Assume, $x$ is a variable and the natural exponential function is written as $e^{\displaystyle x}$ in mathematics. The indefinite integration of natural exponential function with respect to $x$ is written in the following mathematical form in integral calculus.

$\displaystyle \int{e^{\displaystyle x} \,}dx$

Now, let us learn how to derive the proof for the integration rule of the natural exponential function.

Write the formula for the derivative of natural exponential function with respect to $x$ in mathematical form.

$\dfrac{d}{dx}{\, (e^{\displaystyle x})} \,=\, e^{\displaystyle x}$

Include a constant to natural exponential function but it does not change the differentiation of sum of natural exponential function and constant because the derivative of a constant is zero.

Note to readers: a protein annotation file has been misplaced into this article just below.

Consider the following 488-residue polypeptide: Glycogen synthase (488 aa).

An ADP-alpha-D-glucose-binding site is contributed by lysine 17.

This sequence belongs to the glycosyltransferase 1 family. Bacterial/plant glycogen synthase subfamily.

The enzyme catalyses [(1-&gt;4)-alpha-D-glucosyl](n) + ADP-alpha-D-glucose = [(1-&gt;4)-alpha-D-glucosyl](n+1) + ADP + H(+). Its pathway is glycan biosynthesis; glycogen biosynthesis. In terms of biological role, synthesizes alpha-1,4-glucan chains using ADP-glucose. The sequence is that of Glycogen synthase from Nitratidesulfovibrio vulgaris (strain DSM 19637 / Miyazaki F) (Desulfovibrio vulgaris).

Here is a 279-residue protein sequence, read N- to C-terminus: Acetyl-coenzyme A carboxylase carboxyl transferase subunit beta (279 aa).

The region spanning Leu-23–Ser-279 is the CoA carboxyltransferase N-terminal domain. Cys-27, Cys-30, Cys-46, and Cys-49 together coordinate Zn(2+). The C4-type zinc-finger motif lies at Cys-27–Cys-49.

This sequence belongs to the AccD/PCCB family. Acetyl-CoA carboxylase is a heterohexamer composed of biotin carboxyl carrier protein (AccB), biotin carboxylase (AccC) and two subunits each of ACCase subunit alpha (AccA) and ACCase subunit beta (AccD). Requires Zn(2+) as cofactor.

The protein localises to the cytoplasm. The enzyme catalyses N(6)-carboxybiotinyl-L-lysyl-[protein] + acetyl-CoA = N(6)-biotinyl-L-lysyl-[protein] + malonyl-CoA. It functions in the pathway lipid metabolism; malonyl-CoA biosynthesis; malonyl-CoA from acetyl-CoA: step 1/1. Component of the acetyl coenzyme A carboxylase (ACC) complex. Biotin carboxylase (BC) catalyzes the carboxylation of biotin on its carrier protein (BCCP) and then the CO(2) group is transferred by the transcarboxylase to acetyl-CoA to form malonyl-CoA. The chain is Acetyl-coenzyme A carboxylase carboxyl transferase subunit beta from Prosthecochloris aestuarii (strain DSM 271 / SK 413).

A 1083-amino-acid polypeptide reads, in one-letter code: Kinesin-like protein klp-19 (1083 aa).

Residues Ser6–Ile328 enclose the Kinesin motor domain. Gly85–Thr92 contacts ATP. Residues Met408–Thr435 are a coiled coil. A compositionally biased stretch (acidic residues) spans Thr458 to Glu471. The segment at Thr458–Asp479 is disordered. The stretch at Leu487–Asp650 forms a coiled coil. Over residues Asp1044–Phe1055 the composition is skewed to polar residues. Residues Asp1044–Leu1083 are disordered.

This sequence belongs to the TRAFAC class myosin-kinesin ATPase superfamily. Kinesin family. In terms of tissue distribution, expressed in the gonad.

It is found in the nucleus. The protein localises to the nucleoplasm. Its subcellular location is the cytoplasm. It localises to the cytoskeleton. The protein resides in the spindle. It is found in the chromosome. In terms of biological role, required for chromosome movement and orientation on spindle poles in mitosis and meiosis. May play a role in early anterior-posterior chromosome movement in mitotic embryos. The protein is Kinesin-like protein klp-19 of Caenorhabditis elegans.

$\implies$ $\dfrac{d}{dx}{\, (e^{\displaystyle x}+c)} \,=\, e^{\displaystyle x}$

According to the integration, the collection of all primitives of $e^{\displaystyle x}$ function is called the integration of $e^{\displaystyle x}$ function with respect to $x$. It is expressed in mathematics as follows.

$\displaystyle \int{e^{\displaystyle x} \,}dx$

The antiderivative or primitive of $e^{\displaystyle x}$ function is sum of the natural exponential function and the constant of integration ($c$).

$\dfrac{d}{dx}{(e^{\displaystyle x}+c)} = e^{\displaystyle x}$ $\,\Longleftrightarrow\,$ $\displaystyle \int{e^{\displaystyle x} \,}dx = e^{\displaystyle x}+c$

$\therefore \,\,\,\,\,\,$ $\displaystyle \int{e^{\displaystyle x} \,}dx \,=\, e^{\displaystyle x}+c$

Therefore, it has proved that the integration of natural exponential function with respect to a variable is equal to the sum of the natural exponential function and the constant of integration.

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